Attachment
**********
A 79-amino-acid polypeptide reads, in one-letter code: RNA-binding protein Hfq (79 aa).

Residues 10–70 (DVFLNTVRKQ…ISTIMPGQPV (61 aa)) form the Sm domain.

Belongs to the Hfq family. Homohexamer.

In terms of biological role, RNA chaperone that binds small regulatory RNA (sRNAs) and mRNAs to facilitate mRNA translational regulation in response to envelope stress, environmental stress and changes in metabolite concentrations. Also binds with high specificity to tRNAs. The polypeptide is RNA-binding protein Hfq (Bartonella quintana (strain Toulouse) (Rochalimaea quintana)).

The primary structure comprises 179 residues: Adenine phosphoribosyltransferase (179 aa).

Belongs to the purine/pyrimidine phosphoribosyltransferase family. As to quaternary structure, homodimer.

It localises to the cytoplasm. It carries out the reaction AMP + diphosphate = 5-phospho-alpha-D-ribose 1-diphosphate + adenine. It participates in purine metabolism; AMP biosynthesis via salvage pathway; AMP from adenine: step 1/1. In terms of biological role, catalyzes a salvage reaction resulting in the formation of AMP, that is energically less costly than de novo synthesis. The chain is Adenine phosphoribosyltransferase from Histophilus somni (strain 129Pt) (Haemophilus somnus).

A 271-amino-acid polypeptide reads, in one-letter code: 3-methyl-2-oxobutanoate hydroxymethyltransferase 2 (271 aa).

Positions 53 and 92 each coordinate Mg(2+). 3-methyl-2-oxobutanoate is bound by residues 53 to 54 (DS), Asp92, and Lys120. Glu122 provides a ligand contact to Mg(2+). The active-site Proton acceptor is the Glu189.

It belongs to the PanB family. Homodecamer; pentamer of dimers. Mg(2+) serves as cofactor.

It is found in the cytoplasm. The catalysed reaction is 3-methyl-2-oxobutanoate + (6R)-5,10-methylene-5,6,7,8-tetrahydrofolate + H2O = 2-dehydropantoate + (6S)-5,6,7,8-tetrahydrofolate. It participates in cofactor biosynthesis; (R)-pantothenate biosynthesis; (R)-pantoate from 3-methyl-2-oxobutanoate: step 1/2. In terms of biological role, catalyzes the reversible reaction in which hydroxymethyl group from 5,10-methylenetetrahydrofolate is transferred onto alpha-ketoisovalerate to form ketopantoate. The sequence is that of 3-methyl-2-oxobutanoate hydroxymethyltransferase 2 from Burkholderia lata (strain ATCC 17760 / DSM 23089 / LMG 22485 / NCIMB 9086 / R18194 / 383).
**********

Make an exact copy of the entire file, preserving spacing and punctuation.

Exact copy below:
A 79-amino-acid polypeptide reads, in one-letter code: RNA-binding protein Hfq (79 aa).

Residues 10–70 (DVFLNTVRKQ…ISTIMPGQPV (61 aa)) form the Sm domain.

Belongs to the Hfq family. Homohexamer.

In terms of biological role, RNA chaperone that binds small regulatory RNA (sRNAs) and mRNAs to facilitate mRNA translational regulation in response to envelope stress, environmental stress and changes in metabolite concentrations. Also binds with high specificity to tRNAs. The polypeptide is RNA-binding protein Hfq (Bartonella quintana (strain Toulouse) (Rochalimaea quintana)).

The primary structure comprises 179 residues: Adenine phosphoribosyltransferase (179 aa).

Belongs to the purine/pyrimidine phosphoribosyltransferase family. As to quaternary structure, homodimer.

It localises to the cytoplasm. It carries out the reaction AMP + diphosphate = 5-phospho-alpha-D-ribose 1-diphosphate + adenine. It participates in purine metabolism; AMP biosynthesis via salvage pathway; AMP from adenine: step 1/1. In terms of biological role, catalyzes a salvage reaction resulting in the formation of AMP, that is energically less costly than de novo synthesis. The chain is Adenine phosphoribosyltransferase from Histophilus somni (strain 129Pt) (Haemophilus somnus).

A 271-amino-acid polypeptide reads, in one-letter code: 3-methyl-2-oxobutanoate hydroxymethyltransferase 2 (271 aa).

Positions 53 and 92 each coordinate Mg(2+). 3-methyl-2-oxobutanoate is bound by residues 53 to 54 (DS), Asp92, and Lys120. Glu122 provides a ligand contact to Mg(2+). The active-site Proton acceptor is the Glu189.

It belongs to the PanB family. Homodecamer; pentamer of dimers. Mg(2+) serves as cofactor.

It is found in the cytoplasm. The catalysed reaction is 3-methyl-2-oxobutanoate + (6R)-5,10-methylene-5,6,7,8-tetrahydrofolate + H2O = 2-dehydropantoate + (6S)-5,6,7,8-tetrahydrofolate. It participates in cofactor biosynthesis; (R)-pantothenate biosynthesis; (R)-pantoate from 3-methyl-2-oxobutanoate: step 1/2. In terms of biological role, catalyzes the reversible reaction in which hydroxymethyl group from 5,10-methylenetetrahydrofolate is transferred onto alpha-ketoisovalerate to form ketopantoate. The sequence is that of 3-methyl-2-oxobutanoate hydroxymethyltransferase 2 from Burkholderia lata (strain ATCC 17760 / DSM 23089 / LMG 22485 / NCIMB 9086 / R18194 / 383).